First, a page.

The Skills of the Supply Chain Scientist
The Supply Chain Scientist is both a data scientist and a supply chain expert . This dual competency is essential in order to succeed in delivering a solution that lives up to the initial expectations. Supply chain expertise is essential in order to make sure that the Supply Chain Scientist has a deep understanding of the challenges that need to be addressed. A lack of understanding of the supply chain challenges puts the project at the risk of constructing a “solution” that isn’t aligned with the supply chain needs. Varying lead times, MOQs (minimum order quantities), costs of air transport vs sea transport, multi-echelon analysis … are just some of the many angles that need to be mastered by the Supply Chain Scientist. More specifically, fulfilling the role of the Supply Chain Scientist requires a deep understanding not only of the elements themselves, but also of the relationships between them. For example, how the MOQs are influencing the lead times.
The data science expertise is essential in order to, first, perform quantitative assessments that leverage the historical data, and second, implement the logic that entirely automates the mundane decision-making process. A lack of programming fluency puts any initiative at risk of excessive delays and hazardous numerical results. Programming is a skill as well as an art. Supply chain challenges are incredibly complicated. The Supply Chain Scientist is capable of implementing a solution that is simple enough to be sustainable, yet accurate enough for delivering the desired supply chain performance.
Finally, the Supply Chain Scientist role also requires above-average communication skills. Good writing skills are important in order to produce high-quality documentation describing the Quantitative Supply Chain initiative itself. In fact, supply chains are all about trade-offs - for example, smaller MOQs vs lower purchase prices - and too frequently those trade-offs tend to remain undocumented for the most part. Quantitative Supply Chain requires those trade-offs to be documented and quantified. The responsibility for this task falls on the Supply Chain Scientist. Good verbal skills are required in order to engage in constructive dialogue with supply chain practitioners during the onboarding phase, especially since the supply chain teams need to be convinced on the validity of the new approach.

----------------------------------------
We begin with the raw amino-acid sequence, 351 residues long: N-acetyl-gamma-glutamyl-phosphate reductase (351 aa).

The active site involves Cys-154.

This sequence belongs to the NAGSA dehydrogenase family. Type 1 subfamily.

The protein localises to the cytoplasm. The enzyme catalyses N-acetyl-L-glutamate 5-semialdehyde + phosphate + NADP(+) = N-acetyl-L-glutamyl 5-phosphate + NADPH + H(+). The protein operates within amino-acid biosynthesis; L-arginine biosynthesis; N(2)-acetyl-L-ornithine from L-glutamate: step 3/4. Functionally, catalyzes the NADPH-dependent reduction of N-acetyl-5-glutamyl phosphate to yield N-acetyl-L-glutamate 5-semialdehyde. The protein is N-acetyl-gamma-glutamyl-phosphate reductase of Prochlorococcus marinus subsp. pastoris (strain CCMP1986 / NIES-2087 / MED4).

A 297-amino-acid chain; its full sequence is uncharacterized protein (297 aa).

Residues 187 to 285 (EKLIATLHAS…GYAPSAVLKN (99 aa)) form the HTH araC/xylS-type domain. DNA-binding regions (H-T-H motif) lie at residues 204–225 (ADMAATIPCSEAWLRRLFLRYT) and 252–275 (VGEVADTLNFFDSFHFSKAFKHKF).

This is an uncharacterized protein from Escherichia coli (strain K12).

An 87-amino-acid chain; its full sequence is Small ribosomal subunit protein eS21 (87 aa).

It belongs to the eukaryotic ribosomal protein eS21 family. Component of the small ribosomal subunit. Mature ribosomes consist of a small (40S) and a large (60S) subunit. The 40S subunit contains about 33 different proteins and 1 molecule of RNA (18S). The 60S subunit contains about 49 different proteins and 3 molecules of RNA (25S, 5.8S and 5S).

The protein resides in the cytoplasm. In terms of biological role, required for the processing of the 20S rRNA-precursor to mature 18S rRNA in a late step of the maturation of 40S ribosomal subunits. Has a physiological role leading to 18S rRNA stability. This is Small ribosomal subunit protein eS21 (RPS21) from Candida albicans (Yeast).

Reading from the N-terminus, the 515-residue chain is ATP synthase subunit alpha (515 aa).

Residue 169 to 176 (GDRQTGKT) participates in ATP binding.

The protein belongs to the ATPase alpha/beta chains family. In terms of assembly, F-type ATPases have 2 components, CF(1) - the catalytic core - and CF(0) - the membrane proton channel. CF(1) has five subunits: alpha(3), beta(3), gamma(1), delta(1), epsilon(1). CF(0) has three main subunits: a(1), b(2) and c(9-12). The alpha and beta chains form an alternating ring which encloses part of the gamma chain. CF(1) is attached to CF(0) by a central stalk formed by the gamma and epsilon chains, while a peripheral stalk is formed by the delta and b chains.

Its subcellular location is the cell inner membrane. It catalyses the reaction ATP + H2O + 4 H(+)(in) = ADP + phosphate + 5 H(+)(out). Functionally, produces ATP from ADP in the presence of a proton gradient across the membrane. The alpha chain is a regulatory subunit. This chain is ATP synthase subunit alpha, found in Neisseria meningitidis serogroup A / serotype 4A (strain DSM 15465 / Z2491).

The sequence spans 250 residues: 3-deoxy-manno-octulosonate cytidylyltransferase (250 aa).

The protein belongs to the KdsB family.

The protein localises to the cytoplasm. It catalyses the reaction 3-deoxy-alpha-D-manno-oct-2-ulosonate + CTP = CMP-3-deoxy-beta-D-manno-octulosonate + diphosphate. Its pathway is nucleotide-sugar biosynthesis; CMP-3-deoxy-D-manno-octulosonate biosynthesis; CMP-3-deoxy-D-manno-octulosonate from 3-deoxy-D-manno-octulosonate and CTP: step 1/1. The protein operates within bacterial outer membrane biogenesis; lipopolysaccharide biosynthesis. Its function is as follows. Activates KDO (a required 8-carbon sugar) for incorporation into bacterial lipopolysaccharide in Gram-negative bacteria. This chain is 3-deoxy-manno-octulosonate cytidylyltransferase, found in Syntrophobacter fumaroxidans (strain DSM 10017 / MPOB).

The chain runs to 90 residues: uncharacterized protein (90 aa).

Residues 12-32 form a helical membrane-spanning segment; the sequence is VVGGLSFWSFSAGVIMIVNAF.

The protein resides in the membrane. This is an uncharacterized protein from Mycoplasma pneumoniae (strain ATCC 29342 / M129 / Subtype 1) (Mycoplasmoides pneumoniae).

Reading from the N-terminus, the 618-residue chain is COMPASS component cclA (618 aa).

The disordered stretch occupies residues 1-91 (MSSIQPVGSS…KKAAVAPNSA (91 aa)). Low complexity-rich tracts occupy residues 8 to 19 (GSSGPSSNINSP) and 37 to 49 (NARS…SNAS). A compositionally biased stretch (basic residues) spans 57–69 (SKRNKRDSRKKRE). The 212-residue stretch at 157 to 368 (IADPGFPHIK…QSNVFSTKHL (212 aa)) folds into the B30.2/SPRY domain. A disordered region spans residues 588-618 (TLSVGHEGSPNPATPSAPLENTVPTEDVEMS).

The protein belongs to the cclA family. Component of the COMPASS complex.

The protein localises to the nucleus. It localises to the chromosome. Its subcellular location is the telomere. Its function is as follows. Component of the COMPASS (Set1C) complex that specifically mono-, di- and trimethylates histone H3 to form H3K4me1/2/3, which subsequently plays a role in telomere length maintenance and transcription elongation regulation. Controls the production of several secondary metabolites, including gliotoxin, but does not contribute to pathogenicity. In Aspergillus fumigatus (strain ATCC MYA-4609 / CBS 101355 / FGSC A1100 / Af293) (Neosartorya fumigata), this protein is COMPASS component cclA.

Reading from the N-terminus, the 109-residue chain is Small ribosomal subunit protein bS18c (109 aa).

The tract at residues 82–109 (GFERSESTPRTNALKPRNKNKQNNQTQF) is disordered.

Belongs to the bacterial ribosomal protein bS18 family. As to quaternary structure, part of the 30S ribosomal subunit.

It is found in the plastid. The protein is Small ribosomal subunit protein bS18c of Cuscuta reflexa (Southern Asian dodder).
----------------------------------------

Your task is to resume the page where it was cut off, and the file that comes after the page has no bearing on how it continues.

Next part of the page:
Supply Chain Scientists at Lokad
At Lokad, the supply chain science competency has gradually emerged over the last decade (Lokad was founded in 2008). While Lokad did start off as a pure software company, we came to realize that supply chain excellency required having a dedicated Lokad team to take action on the front lines when dealing with actual supply chain challenges. The traditional “software support” staff wasn’t anywhere near enough to bring satisfactory solutions to companies as this requires a deep understanding of many different supply chain challenges, not merely a deep understanding of Lokad’s technology.
Establishing and growing a supply chain science competency is difficult. As a result, many companies rely on Lokad to fulfill the Supply Chain Scientist’s role for their own Quantitative Supply Chain initiative. In this instance, Lokad provides a software+expert solution, where a Supply Chain Scientist gets assigned on the case and start orchestrating the whole initiative. This approach relieves companies from the need to immediately establishing their own supply chain science competency. Outsourcing this competency makes sense for both small and large companies. For small companies, the costs of doing this in-house are just too great. For large companies, it is primarily a matter of accelerating the pace of change within their supply chain.
The types of candidates selected by Lokad for its supply chain science teams are usually engineering profiles with Master degrees. Although Lokad’s Supply Chain Scientists are familiar with programming, they generally aren’t software developers. Instead, their skill mix tends to be more varied and includes most engineering fundamentals: the capacity to model industrial problems, to establish a process, to make this process both performant and reliable, to communicate with management, etc. Due to the very nature of Lokad’s supply chain challenges, we are inclined to select profiles that are fluent in mathematics and statistics given that these two fields are essential for the quantitative resolutions of most supply chain challenges.
The development of this supply chain science competency is an ever-improving process at Lokad. And since Lokad is fulfilling the Supply Chain Scientist role for many companies across different verticals, we have been built significant institutional knowledge in this area. What’s more, when new recruits join Lokad, their training involves being exposed to diverse supply chain situations, in multiple verticals, in order to accelerate the learning process and achieve deeper levels of understanding.